Legislation in the world of PPPs

  • Supremacy of the fundamental law. Yes, PPP is a constitutional policy. It is a declared principle and state policy under the 1987 Constitution that “The State recognizes the indispensable role of the private sector, encourages private enterprise and provides incentives to needed investments.” PPPs cannot go out of existence by an act of Congress or by local councils.
  • Laws and regulations mirror this policy. As early as 1990, the stated policy of the build- operate-and-transfer (BOT) law was categorical and emphatic. In no uncertain terms, Congress then declared that the State recognizes the indispensable, not just important or critical, role of the private sector as the main engine for national growth and development. Simply put, there is no national development without the private sector. This constitutional policy is also reflected in the template ordinance being pushed by the Department of the Interior and Local Government.
  • They also supply details. While the basic law sets the policy and framework, it does not provide the “what, who, how and when”. Acts of Congress, like the BOT law, Government Procurement Reform Act, Corporation Code and Civil Code, supply the basic details, primarily what the law is, while administrative agencies, local governments included, provide the details.
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Changing the rules of the concession game – the 3 kinds (conclusion)

Changing the rules of the concession game – the 3 kinds (conclusion)

Conclusion

Will the next administration respect the public-private partnership (PPP) arrangements entered into by the previous one, continue the concession franchise under the original parameters, or will it alter the tariff mechanism, cancel the contract or change the interpretation of provisions of PPP contracts?

Not being certain about the answers to these questions raises fears about the sustainability and integrity of PPP and concession contracts. Every time a new president, governor, mayor, general manager or administrator assumes his or her position, the anxiety escalates. This is successor risk.

The worst kind—contract cancellation. Early this year, as reported in the media, the International Center for the Settlement of Investment Disputes of the World Bank directed the Philippine government to pay P1 billion.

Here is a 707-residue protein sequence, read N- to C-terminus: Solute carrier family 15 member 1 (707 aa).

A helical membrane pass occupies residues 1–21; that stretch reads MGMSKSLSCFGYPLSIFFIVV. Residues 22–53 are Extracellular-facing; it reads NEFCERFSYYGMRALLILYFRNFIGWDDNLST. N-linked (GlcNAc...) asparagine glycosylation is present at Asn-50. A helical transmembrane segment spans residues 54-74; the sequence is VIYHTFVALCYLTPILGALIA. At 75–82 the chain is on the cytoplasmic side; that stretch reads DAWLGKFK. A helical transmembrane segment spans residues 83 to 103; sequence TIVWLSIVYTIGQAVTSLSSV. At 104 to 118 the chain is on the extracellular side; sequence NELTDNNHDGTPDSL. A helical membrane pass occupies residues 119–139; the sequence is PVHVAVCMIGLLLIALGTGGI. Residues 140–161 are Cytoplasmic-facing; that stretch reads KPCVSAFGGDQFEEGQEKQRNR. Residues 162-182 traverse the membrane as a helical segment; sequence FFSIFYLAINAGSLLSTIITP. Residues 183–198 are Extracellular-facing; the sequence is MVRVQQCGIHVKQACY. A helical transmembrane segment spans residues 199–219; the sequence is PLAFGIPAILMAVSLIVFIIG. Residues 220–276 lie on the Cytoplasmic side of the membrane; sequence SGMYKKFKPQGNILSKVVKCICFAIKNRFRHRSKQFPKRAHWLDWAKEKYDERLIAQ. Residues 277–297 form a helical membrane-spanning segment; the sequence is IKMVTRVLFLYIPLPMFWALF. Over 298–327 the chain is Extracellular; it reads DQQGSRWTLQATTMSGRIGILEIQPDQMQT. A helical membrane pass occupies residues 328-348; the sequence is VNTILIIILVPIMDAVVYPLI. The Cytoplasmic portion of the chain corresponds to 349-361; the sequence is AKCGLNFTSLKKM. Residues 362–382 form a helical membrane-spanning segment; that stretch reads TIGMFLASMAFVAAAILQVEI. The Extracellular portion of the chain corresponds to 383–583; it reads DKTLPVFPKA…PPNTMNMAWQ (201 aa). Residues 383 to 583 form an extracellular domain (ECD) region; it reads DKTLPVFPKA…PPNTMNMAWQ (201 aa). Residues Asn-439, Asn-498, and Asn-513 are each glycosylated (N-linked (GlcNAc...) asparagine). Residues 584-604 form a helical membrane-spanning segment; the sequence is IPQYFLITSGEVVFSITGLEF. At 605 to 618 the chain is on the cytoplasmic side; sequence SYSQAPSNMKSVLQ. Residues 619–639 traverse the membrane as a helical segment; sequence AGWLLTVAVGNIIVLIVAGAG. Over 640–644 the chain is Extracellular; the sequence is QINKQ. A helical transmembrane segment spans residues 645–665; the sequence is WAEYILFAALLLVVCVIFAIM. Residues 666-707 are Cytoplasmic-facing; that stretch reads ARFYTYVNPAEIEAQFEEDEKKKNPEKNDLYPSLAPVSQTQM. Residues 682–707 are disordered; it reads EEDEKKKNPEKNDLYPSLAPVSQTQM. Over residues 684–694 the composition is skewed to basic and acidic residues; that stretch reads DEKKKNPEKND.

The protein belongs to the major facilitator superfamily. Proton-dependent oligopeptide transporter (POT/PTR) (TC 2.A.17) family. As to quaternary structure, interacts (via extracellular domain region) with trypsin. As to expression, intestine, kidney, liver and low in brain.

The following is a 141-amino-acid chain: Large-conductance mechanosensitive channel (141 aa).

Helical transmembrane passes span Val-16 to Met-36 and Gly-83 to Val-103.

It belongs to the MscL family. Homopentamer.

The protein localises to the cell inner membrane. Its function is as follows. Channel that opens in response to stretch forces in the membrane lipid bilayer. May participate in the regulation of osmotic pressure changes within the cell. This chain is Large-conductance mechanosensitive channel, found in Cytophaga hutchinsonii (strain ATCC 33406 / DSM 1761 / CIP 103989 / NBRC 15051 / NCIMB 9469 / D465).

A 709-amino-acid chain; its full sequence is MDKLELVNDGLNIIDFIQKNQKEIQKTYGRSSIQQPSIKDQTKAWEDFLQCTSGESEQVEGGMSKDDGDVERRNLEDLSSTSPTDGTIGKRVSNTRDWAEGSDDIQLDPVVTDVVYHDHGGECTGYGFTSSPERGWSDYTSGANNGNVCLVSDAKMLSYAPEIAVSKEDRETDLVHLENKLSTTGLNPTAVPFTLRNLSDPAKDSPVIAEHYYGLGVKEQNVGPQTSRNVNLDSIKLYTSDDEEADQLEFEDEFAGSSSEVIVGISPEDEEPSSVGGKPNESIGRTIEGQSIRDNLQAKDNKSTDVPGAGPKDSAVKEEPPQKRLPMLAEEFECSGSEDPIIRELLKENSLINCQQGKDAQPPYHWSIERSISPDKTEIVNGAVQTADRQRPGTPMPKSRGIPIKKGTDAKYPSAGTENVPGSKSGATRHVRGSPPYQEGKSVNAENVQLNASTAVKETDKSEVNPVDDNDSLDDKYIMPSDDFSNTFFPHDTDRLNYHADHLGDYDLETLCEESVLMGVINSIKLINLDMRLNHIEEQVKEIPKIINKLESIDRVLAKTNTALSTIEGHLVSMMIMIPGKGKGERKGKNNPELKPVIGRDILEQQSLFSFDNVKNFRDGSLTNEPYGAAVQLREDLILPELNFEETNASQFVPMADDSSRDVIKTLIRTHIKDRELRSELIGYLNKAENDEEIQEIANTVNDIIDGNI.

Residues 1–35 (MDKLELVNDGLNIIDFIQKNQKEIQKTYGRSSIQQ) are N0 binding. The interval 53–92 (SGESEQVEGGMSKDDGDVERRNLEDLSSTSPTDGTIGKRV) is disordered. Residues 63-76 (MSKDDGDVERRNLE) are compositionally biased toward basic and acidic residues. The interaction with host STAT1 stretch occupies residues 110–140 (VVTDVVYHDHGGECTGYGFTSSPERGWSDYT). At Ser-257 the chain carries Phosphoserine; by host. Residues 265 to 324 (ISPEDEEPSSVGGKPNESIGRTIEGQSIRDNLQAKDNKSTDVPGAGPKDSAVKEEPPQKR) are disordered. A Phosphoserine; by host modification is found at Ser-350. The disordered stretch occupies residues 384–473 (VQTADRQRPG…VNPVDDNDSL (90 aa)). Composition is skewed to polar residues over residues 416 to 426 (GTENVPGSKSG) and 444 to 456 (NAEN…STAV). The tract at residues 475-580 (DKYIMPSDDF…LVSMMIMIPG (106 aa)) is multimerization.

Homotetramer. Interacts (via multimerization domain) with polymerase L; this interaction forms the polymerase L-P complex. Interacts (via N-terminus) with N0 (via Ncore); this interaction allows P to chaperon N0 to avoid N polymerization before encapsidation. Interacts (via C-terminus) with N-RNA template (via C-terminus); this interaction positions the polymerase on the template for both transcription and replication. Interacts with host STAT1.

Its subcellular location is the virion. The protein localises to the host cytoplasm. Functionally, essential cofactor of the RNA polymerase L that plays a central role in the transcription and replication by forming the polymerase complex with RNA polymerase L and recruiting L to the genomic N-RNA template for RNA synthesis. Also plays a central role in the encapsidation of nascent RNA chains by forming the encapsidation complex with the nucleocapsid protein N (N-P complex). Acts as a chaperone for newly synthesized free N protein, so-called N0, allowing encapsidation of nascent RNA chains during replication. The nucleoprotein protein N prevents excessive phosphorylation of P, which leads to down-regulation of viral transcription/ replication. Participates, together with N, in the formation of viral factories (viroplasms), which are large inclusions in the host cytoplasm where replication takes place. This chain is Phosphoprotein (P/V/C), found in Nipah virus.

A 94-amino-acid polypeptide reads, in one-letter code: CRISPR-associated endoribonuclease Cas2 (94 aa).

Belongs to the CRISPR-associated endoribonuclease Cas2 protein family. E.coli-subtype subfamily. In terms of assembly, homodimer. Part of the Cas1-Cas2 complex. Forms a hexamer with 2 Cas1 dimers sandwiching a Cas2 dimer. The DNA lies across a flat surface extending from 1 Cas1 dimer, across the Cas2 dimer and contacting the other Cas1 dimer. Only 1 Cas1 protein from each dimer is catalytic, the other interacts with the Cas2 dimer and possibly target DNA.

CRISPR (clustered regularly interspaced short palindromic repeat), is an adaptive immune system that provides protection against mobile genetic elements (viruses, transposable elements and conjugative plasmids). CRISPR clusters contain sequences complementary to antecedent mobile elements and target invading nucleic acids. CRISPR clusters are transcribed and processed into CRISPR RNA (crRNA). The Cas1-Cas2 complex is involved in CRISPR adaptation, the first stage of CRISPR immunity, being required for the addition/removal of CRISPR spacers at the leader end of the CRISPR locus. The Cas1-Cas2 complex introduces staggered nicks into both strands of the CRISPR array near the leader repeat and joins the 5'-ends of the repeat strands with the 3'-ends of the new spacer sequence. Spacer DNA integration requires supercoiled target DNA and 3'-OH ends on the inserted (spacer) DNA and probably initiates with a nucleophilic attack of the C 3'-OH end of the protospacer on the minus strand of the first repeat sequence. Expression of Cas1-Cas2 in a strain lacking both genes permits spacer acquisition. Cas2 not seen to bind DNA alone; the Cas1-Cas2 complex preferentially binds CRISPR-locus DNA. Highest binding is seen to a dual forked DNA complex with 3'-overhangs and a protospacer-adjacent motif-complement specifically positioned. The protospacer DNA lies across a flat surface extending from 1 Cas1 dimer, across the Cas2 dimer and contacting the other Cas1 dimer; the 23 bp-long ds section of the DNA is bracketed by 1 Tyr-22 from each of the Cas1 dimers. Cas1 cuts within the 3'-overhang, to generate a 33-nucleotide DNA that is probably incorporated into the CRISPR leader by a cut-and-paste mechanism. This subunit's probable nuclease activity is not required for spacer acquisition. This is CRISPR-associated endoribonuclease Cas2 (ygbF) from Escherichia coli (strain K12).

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Changing the rules of the concession game

Changing the rules of the concession game (1st of 2 Parts)

 

Are concessions public-private partnership (PPP) arrangements? What is a concession? What are examples of concession agreements? What are the harmful effects of changing the rules of the concession game during the life of the contract?

  • Concession broadly speaking. Broadly, a concession is a license, franchise or grant of authority. Without a concession, a proprietary function or the “business” aspect of government cannot be “shared” or entrusted to a private-sector proponent (PSP) or concessionaire.
  • Concessions as PPPs. A concession is either a distinct type of a PPP embodied in a separate contract or is integrated into other PPP modalities. The transmission concession awarded to the National Grid Corp. of the Philippines and the two water concessions granted to Manila Water and Maynilad belong to the first type. These concessions were made by government corporations.

For the second type, all operate under the BOT law and its variants, i.e., build-operate-transfer, build-transfer-operate, build-own-operate, rehabilitate-operate-transfer (ROT) and rehabilitate-own-operate (ROO), and joint-venture arrangements carry with them concession provisions.